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New Techniques for Improved Subsalt Imaging

by Mark Andersen
Thu, Jun 15, 2006 12:12 GMT

VIENNA, Austria - Improved imaging in the subsalt can be obtained by acquiring better seismic data, using several new methods. Jerry Kapoor, advanced imaging and asset development manager for WesternGeco, described several techniques to delegates here at the 68th annual EAGE (European Association of Geoscientists & Engineers) conference.

Currently, the industry is limited in the amount of information that can be obtained subsalt. Most of the subsalt energy interpreted in seismic sections falls between 5 and 20 Hz. Many existing techniques for processing seismic data attempt to improve the low frequency information content, but at the cost of loss of high frequency information.

"Our motivation is to get acquisition schemes to preserve low frequencies, and keep the high frequencies, as well," Kapoor said. "If the data are not recorded, there is a limit to what can be done in data processing."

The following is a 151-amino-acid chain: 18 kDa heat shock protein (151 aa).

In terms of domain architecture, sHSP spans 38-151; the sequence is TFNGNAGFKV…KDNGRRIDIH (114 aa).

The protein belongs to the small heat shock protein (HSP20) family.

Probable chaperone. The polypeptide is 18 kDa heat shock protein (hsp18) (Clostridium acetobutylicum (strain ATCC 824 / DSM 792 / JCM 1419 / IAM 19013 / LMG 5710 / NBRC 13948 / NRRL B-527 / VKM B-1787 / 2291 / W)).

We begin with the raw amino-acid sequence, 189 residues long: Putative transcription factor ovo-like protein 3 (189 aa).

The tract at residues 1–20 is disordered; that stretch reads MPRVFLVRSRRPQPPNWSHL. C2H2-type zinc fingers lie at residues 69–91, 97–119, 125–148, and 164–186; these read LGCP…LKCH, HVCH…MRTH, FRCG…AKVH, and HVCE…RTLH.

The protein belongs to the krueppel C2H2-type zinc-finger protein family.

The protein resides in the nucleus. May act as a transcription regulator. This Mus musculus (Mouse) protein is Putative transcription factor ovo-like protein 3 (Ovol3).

Kapoor discussed the advantage of deploying a new over/under technique that uses vertically paired streamers. A test in the Gulf of Mexico using Q Marine* technologies demonstrated that this method provides cleaner seismic data, preserving both the low-frequency and high-frequency information. "We have found that being able to interpret top salt accurately is very important for subsalt imaging," he said.

He is also encouraged by other new methods. "We can get a step-change improvement in imaging subsalt by acquiring data differently; using a wide azimuth technique." Wide azimuth uses several vessels to broaden the area covered by the acquisition streamers. Another method is to use a multi-azimuth plan. By acquiring data over the same area with vessels moving in different directions—or azimuths—geoscientists can look at a structure from several directions.

A new method, which Kapoor termed 'rich azimuth' and described for the first time at this meeting, combines both wide azimuth and multi-azimuth recording. This combination of techniques, using Q Marine technology, enhances the bandwidth and provides better illumination of features below the salt.

For further information, contact Jerry Kapoor at WesternGeco.


Kapoor SJ, Stork C and Egan MS: "Benefits of Low Frequencies for Subsalt Imaging," paper G023 presented at the combined 68th EAGE Conference & Exhibition and SPE 15th Europec Conference, Vienna, June 12-15, 2006.

The EAGE Web site:

Mark Andersen is executive editor of Oilfield Review.

*Mark of WesternGeco

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